That is just anticyclonic outflow from Irma itself. The larger steering flow if farther north.

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4 minutes ago, LakeEffectKing said:

A point to make about potential impacts Cuba will have.  If this was a small system brushing up against the coast of a continent, you'd have roughly half the system deprived of TCHP.  However, Irma is brushing up against an island (a large one, I admit) and it's large circulation extents to the south of Cuba, (which has the highest TCHP in the Atlantic basin.  So there is even more of a negating effect, than otherwise would be

...so to summarize...Irma is/was just starting to intensify, is brushing/slightly entering the Cuban coast (relatively low terrain), has 80%+ of her circulation over bath water, (and super bath water to the south of Cuba), and should have a modest residual time over/adjacent to land (12-18 hrs.)

I'd expect a 20mph diminishment of wind and a 20mb rise upon exiting/lifting from the N. Cuban coast. 

I'd been saying around 25 mph...that sounds right

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5 minutes ago, Stormlover74 said:

No it would have to turn nw very soon or it would end up crossing Cuba which no model showed. Its the sharp north turn that happens tomorrow

Thank you for the answer! I was going on what the models were showing and it just looked to me that a wnw movement would continue until around noon tomorrow then a NW to N after that. Again thanks for getting back to me with an answer.

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5 minutes ago, LakeEffectKing said:

A point to make about potential impacts Cuba will have.  If this was a small system brushing up against the coast of a continent, you'd have roughly half the system deprived of TCHP.  However, Irma is brushing up against an island (a large one, I admit) and it's large circulation extents to the south of Cuba, (which has the highest TCHP in the Atlantic basin.  So there is even more of a negating effect, than otherwise would be

...so to summarize...Irma is/was just starting to intensify, is brushing/slightly entering the Cuban coast (relatively low terrain), has 80%+ of her circulation over bath water, (and super bath water to the south of Cuba), and should have a modest residual time over/adjacent to land (12-18 hrs.)

I'd expect a 20mph diminishment of wind and a 20mb rise upon exiting/lifting from the N. Cuban coast.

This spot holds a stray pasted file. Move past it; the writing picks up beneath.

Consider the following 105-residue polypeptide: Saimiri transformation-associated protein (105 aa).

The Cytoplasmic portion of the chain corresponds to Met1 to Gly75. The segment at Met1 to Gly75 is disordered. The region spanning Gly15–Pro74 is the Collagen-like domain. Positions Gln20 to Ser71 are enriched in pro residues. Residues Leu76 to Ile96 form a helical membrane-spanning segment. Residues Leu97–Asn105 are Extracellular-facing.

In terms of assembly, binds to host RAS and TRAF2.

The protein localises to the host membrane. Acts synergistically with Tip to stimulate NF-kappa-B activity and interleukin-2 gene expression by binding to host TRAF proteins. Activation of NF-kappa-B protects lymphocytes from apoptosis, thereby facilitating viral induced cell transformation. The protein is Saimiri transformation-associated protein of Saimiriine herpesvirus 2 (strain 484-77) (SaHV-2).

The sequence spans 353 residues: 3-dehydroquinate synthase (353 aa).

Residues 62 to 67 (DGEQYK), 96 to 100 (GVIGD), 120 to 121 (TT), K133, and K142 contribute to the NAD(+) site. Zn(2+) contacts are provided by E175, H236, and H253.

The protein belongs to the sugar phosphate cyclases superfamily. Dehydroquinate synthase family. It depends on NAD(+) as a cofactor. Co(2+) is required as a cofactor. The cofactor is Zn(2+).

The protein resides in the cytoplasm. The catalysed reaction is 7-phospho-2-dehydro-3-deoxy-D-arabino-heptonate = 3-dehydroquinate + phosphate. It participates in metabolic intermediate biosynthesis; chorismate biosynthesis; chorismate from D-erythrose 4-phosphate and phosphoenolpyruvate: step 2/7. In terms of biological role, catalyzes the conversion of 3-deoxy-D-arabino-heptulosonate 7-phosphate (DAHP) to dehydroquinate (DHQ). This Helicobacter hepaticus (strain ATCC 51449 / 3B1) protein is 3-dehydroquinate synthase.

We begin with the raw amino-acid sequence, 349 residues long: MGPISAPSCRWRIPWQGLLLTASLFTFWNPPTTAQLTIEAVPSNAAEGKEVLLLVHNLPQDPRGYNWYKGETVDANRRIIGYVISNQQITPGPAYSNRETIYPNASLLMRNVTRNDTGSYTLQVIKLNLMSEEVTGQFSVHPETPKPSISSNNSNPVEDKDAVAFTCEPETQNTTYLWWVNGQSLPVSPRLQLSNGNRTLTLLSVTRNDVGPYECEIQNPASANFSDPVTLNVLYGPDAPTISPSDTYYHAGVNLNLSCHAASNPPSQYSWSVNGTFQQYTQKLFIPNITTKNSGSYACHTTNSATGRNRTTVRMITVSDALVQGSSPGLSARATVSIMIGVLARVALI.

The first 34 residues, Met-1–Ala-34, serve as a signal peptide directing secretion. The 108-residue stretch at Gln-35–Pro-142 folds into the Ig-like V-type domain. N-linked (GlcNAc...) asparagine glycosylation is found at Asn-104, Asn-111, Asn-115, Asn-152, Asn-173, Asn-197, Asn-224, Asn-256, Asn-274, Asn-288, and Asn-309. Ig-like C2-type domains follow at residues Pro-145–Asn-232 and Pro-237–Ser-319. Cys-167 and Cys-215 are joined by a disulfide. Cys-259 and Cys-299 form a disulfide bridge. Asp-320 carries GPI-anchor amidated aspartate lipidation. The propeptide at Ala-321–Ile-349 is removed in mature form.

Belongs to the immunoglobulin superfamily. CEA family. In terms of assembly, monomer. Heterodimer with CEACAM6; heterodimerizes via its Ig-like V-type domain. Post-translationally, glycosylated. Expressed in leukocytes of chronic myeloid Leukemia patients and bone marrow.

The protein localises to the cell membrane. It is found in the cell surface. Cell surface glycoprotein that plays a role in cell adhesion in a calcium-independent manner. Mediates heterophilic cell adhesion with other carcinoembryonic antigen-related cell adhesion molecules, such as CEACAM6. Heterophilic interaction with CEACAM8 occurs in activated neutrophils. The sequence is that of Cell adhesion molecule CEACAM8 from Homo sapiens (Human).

What would you expect in an increase in winds as it comes off Cuba before it makes landfall into the Keys/SW Florida?

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Meso models like the HRRR and RAP are useful for short term trends in the cyclone (Do not pay attention to intensity). Both models are right on top of each other with track and the turn should be commencing right about now which according to radar and satellite, that seems to be the case. Both runs take the CoC parallel to the northern coast with the eye pretty much bisecting the coastline. This is being modeled unbelievably right now and only deviations we should see at this point are wobbles. We might see some minor weakening due to the land interaction, but it's unanimous that a strong core, once off the coast, will assist in Irma's ability to strengthen with steady pressure falls and develop a deep convective ring around the CoC. Whether or not the wind speeds adjust quick enough to get the storm back to a Cat 5 are unknown, but they will have the ability. If not, high end Cat 4 is well within reason.

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2 minutes ago, LakeEffectKing said:

A point to make about potential impacts Cuba will have.  If this was a small system brushing up against the coast of a continent, you'd have roughly half the system deprived of TCHP.  However, Irma is brushing up against an island (a large one, I admit) and it's large circulation extents to the south of Cuba, (which has the highest TCHP in the Atlantic basin.  So there is even more of a negating effect, than otherwise would be